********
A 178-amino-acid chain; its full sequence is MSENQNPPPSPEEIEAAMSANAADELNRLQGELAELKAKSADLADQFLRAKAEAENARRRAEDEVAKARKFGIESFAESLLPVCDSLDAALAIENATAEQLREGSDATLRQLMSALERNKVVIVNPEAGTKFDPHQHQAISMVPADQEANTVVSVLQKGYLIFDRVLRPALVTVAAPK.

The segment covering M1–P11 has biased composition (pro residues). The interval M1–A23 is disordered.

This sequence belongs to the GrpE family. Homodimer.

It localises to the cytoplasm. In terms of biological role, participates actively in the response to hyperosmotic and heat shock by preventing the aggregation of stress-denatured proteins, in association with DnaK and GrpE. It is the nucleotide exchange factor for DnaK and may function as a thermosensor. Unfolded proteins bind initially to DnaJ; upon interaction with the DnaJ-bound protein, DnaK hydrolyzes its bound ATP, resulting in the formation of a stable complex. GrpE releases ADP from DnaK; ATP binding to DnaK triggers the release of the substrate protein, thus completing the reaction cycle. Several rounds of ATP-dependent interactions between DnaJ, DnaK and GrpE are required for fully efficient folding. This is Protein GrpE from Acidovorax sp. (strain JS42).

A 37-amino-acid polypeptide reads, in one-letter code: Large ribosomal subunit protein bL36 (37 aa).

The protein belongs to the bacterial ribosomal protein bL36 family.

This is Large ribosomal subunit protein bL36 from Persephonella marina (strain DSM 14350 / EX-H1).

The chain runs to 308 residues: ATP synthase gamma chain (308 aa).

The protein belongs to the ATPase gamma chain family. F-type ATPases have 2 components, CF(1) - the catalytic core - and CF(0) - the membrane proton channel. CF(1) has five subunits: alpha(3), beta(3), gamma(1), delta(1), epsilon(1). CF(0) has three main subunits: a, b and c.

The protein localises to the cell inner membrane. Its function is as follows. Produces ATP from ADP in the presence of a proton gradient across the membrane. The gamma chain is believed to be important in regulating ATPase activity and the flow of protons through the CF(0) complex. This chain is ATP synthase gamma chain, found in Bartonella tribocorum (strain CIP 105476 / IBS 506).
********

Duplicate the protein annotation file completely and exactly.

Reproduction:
A 178-amino-acid chain; its full sequence is MSENQNPPPSPEEIEAAMSANAADELNRLQGELAELKAKSADLADQFLRAKAEAENARRRAEDEVAKARKFGIESFAESLLPVCDSLDAALAIENATAEQLREGSDATLRQLMSALERNKVVIVNPEAGTKFDPHQHQAISMVPADQEANTVVSVLQKGYLIFDRVLRPALVTVAAPK.

The segment covering M1–P11 has biased composition (pro residues). The interval M1–A23 is disordered.

This sequence belongs to the GrpE family. Homodimer.

It localises to the cytoplasm. In terms of biological role, participates actively in the response to hyperosmotic and heat shock by preventing the aggregation of stress-denatured proteins, in association with DnaK and GrpE. It is the nucleotide exchange factor for DnaK and may function as a thermosensor. Unfolded proteins bind initially to DnaJ; upon interaction with the DnaJ-bound protein, DnaK hydrolyzes its bound ATP, resulting in the formation of a stable complex. GrpE releases ADP from DnaK; ATP binding to DnaK triggers the release of the substrate protein, thus completing the reaction cycle. Several rounds of ATP-dependent interactions between DnaJ, DnaK and GrpE are required for fully efficient folding. This is Protein GrpE from Acidovorax sp. (strain JS42).

A 37-amino-acid polypeptide reads, in one-letter code: Large ribosomal subunit protein bL36 (37 aa).

The protein belongs to the bacterial ribosomal protein bL36 family.

This is Large ribosomal subunit protein bL36 from Persephonella marina (strain DSM 14350 / EX-H1).

The chain runs to 308 residues: ATP synthase gamma chain (308 aa).

The protein belongs to the ATPase gamma chain family. F-type ATPases have 2 components, CF(1) - the catalytic core - and CF(0) - the membrane proton channel. CF(1) has five subunits: alpha(3), beta(3), gamma(1), delta(1), epsilon(1). CF(0) has three main subunits: a, b and c.

The protein localises to the cell inner membrane. Its function is as follows. Produces ATP from ADP in the presence of a proton gradient across the membrane. The gamma chain is believed to be important in regulating ATPase activity and the flow of protons through the CF(0) complex. This chain is ATP synthase gamma chain, found in Bartonella tribocorum (strain CIP 105476 / IBS 506).